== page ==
I am the author of four prize-winning books of poetry, including The Royal Baker’s Daughter, winner of the Felix Pollak Poetry Award. My most recent book is Scorched by the Sun, translations of poems by the Israeli poet Moshe Dor. The recipient of two National Endowment for the Arts poetry fellowships as well as awards in translation, fiction and speechwriting, I am Series Editor of the Word Works’ International Editions. Please visit my website, www.barbaragoldberg.net.
Our Lady of Perpetual Surprise is how
she looked after she had her eyelids
lifted. Who is this stranger I must
be kind to? Where is the dark one
who couldn't feed me? She went under
the knife and dyed her hair blonde.
After a splendid day at the beach
he dropped dead in the hall, she
in the kitchen saran-wrapping coldcuts.
The next year she spent looped
on pep-up pills, playing duplicate bridge,
traversing the distance between them
that way. I crept down to rec rooms
foraging for crumbs from pimply-faced
boys, their clumsy tongues. Surfacing
for air, I too smelled of Old Spice.
I was a stitch in her side, a splinter,
a thorny reminder. I was her darling,
her liebchen, her sweetie pie. Oh Mother,
what big eyes you have, and wide.
Pretty Stories, Funny Pictures
When my mother dies I will not
visit her grave. No matter where
she makes her final bed, the plot
my father saved for her, or cramped
beside her beloved. She's already left
me my inheritance, those grisly tales
which steel the heart--Struwwelpeter
who lost his thumb, the one he sucked
(as I did mine) to the natty tailor
tiptoeing at night with giant shears.
Or the matchstick girl who refused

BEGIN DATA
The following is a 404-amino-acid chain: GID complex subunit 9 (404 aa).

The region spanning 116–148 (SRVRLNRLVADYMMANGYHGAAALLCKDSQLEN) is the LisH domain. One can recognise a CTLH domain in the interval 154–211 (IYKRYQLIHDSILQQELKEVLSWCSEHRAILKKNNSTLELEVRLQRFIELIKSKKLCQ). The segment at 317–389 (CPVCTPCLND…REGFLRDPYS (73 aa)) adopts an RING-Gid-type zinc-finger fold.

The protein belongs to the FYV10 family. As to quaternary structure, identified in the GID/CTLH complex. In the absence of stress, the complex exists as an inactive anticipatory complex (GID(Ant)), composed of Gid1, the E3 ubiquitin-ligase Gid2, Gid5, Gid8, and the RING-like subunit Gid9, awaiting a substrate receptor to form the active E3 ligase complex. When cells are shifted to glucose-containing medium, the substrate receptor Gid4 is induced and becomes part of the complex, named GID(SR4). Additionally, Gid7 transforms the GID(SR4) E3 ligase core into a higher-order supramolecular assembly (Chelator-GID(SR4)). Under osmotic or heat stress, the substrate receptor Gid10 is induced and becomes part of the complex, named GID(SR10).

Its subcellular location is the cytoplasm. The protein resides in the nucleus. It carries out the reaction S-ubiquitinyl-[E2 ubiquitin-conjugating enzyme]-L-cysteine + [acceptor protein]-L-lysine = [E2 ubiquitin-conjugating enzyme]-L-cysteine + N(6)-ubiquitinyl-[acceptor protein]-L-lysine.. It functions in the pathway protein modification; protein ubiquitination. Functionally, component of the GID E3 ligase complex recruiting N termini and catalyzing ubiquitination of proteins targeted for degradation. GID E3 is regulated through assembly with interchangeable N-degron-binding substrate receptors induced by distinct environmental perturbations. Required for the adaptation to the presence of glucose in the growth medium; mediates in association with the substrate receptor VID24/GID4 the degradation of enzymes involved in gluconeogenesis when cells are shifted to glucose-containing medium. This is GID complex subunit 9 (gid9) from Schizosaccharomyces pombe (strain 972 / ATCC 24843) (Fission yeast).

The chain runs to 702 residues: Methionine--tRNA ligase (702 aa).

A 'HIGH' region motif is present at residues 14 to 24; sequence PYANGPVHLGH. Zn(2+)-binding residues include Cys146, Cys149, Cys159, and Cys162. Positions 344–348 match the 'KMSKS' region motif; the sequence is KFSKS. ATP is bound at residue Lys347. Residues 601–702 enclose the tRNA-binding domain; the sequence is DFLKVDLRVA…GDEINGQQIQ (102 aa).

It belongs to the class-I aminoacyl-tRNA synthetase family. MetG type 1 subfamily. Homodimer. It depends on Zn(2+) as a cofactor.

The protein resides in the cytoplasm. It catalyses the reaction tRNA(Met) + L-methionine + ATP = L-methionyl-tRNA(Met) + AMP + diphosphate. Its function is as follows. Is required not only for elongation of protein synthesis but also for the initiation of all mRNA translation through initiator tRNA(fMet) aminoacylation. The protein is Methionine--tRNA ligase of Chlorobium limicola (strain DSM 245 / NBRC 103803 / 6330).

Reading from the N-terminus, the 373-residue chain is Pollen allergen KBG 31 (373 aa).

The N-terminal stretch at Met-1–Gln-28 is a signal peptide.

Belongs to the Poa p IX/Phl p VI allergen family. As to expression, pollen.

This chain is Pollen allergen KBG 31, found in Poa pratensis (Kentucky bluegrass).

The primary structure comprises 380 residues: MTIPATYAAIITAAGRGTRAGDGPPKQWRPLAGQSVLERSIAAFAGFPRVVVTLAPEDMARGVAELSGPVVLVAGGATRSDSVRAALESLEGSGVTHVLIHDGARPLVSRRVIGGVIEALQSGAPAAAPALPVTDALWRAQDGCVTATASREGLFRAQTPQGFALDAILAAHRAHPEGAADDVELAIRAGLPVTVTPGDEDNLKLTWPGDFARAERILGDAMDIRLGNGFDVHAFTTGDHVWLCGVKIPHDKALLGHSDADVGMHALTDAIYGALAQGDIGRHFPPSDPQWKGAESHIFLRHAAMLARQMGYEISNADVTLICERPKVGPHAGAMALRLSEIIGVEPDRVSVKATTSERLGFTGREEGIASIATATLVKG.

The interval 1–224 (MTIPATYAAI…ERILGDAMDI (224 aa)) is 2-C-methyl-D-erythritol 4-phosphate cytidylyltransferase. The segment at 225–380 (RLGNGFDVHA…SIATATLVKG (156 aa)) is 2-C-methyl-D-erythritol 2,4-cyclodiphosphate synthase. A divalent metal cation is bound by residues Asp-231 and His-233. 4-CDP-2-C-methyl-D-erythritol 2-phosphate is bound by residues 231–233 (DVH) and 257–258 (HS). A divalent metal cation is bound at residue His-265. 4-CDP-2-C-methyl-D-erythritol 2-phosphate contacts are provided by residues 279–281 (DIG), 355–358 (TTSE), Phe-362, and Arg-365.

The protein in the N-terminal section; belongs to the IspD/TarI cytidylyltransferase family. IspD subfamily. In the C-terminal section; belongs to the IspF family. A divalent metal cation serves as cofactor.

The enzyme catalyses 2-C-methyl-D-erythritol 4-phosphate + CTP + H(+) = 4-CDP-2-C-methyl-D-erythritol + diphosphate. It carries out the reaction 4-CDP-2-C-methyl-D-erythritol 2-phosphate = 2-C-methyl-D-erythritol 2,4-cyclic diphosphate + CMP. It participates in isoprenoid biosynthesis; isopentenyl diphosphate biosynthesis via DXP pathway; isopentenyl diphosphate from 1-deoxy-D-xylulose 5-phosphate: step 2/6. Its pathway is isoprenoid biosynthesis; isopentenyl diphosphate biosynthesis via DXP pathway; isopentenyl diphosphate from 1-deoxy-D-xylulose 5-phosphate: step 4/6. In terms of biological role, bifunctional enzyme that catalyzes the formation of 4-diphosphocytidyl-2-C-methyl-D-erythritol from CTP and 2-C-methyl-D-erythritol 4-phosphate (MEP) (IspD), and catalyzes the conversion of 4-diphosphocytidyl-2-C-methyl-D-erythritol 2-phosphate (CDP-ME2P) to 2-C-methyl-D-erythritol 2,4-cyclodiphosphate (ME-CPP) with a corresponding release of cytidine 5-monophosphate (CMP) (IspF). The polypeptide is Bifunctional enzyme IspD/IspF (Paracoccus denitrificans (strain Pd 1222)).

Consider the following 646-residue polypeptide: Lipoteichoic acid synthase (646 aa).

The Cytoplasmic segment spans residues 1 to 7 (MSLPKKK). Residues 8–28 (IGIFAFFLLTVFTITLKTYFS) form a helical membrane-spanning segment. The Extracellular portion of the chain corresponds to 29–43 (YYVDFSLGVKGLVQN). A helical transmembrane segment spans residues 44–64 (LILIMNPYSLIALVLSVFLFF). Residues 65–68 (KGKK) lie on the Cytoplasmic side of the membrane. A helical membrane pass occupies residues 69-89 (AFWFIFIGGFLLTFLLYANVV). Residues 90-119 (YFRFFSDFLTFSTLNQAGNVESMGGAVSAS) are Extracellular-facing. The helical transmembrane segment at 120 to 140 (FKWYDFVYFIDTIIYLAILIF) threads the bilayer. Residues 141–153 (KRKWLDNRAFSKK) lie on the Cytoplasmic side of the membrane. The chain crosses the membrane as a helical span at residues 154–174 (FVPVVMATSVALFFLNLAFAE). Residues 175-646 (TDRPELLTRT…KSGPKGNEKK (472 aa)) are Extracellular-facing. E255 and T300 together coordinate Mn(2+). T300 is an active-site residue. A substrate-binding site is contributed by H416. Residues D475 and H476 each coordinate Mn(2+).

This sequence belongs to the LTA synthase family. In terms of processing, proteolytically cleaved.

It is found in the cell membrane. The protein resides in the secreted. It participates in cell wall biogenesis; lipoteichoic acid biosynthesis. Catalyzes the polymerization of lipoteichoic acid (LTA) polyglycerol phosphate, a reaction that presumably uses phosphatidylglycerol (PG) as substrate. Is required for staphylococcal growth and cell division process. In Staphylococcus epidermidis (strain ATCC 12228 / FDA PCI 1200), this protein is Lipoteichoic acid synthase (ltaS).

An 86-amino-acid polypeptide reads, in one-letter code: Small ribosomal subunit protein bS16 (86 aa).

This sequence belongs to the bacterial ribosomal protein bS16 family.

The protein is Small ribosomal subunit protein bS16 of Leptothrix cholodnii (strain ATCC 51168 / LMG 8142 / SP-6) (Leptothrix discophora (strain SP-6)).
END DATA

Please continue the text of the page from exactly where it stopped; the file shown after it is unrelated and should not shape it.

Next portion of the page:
to eat and let her hair grow wild.
Ravens nested there. I was the obedient
child. But when she dies the truth
will out. I am her daughter. I won't
visit. I will be otherwise engaged.
for Miroslav Holub
He ran experiments on nude mice, testing
the workings of the thymus, how the body
adjusts to heat and cold. He bred them
too, although he couldn't use the females
to nurse because young ones need fur
to get a grip. I asked if mice knew
when they were nude, picturing my dog
cringing under the kitchen table
when I trim her for the summer, and how
sheep bolt and duck when they are shorn.
He was a scientist. He didn't take
the question lightly. "I doubt," he said,
"they know they're mice." Nude,
he'd said, not furless or hairless
or bald, as though they wore clothes
they could remove at night and felt
shame. Like that time at Crystal Lake
we campers (all prepubescent girls)
were treated to a skinny dip on the Fourth.
All ran in and splashed with great abandon,
all, that is, except for me, mummy wrapped
in garish beach towel. And must you know
what you are to know you're nude? Mice
don't know they're mice and I didn’t know what
I was hiding or hiding from, but something
must have been stripped from me
and I couldn't bear to have it rubbed in.
All these poems appeared in The Royal Baker’s Daughter (Felix Pollak Poetry Prize, University of Wisconsin Press).
©2015 Barbara Goldberg